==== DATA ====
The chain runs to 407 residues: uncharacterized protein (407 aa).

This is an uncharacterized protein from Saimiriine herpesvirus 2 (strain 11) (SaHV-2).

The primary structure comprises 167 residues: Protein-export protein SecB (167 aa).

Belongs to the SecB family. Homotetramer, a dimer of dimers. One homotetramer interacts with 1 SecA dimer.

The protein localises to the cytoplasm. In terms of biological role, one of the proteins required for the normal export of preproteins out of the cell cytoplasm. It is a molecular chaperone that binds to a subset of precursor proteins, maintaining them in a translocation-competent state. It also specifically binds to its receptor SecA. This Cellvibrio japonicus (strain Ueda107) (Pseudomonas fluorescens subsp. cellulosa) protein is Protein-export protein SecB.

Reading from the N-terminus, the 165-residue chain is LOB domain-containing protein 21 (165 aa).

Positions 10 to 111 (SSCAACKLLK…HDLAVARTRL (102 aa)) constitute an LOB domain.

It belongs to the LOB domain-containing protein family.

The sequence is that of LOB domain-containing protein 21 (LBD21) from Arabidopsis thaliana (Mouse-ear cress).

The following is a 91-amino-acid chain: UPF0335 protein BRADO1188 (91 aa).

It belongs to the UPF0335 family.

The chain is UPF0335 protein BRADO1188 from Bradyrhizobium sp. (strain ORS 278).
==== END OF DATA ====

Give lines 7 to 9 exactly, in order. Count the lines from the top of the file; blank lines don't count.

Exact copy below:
Positions 10 to 111 (SSCAACKLLK…HDLAVARTRL (102 aa)) constitute an LOB domain.

It belongs to the LOB domain-containing protein family.

The sequence is that of LOB domain-containing protein 21 (LBD21) from Arabidopsis thaliana (Mouse-ear cress).